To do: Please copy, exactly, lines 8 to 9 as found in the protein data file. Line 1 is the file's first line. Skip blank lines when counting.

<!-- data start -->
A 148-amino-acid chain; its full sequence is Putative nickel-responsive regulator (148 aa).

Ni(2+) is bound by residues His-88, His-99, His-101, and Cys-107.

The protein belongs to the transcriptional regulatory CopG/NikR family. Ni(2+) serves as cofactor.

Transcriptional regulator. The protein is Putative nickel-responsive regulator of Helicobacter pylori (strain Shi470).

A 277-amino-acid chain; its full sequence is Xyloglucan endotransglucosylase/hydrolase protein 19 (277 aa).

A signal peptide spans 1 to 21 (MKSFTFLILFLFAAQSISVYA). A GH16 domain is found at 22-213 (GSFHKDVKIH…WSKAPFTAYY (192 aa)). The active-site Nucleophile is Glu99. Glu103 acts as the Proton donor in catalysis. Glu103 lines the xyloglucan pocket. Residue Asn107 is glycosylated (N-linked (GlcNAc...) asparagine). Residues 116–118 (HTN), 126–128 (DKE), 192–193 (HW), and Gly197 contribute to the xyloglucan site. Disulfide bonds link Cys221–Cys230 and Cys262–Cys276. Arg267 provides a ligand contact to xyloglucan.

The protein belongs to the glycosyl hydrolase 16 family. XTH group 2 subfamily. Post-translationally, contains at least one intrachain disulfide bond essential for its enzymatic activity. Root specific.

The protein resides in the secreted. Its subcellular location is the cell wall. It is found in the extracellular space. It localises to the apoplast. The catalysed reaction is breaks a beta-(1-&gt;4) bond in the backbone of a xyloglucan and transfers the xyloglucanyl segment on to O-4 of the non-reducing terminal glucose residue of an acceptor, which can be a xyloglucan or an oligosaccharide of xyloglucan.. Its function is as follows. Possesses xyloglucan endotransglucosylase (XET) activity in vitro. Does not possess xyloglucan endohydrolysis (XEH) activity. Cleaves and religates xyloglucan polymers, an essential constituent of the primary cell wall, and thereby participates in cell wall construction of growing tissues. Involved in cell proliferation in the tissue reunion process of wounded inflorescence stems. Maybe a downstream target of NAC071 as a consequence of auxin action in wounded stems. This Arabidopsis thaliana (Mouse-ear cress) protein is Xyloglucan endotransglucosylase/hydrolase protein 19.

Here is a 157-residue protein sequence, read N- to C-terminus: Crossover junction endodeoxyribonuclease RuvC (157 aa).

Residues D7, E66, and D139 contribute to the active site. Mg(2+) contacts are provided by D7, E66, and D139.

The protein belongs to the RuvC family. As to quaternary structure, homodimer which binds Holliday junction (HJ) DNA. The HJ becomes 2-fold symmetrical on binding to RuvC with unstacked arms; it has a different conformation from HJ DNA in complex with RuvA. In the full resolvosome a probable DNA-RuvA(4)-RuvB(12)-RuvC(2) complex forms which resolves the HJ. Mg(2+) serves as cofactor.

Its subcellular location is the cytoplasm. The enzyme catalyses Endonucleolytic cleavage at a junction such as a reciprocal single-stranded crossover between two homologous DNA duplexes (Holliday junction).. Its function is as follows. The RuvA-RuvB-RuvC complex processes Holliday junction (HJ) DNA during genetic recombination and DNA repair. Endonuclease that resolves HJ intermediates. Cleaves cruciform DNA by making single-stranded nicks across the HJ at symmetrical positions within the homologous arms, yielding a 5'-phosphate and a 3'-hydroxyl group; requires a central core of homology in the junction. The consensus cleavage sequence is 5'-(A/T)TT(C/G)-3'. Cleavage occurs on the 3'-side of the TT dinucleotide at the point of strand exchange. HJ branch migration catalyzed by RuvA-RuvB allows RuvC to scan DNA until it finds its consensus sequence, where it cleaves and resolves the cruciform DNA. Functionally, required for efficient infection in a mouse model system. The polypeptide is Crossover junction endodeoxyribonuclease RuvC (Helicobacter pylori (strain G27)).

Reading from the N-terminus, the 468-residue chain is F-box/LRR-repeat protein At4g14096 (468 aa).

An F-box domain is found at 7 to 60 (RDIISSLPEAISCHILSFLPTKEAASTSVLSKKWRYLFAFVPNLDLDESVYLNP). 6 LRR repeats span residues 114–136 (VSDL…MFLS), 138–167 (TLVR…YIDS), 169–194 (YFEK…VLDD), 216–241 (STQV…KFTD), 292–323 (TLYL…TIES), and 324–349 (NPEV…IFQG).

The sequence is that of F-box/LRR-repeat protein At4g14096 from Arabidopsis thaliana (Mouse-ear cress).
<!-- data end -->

The protein resides in the secreted. Its subcellular location is the cell wall. It is found in the extracellular space. It localises to the apoplast. The catalysed reaction is breaks a beta-(1-&gt;4) bond in the backbone of a xyloglucan and transfers the xyloglucanyl segment on to O-4 of the non-reducing terminal glucose residue of an acceptor, which can be a xyloglucan or an oligosaccharide of xyloglucan.. Its function is as follows. Possesses xyloglucan endotransglucosylase (XET) activity in vitro. Does not possess xyloglucan endohydrolysis (XEH) activity. Cleaves and religates xyloglucan polymers, an essential constituent of the primary cell wall, and thereby participates in cell wall construction of growing tissues. Involved in cell proliferation in the tissue reunion process of wounded inflorescence stems. Maybe a downstream target of NAC071 as a consequence of auxin action in wounded stems. This Arabidopsis thaliana (Mouse-ear cress) protein is Xyloglucan endotransglucosylase/hydrolase protein 19.

Here is a 157-residue protein sequence, read N- to C-terminus: Crossover junction endodeoxyribonuclease RuvC (157 aa).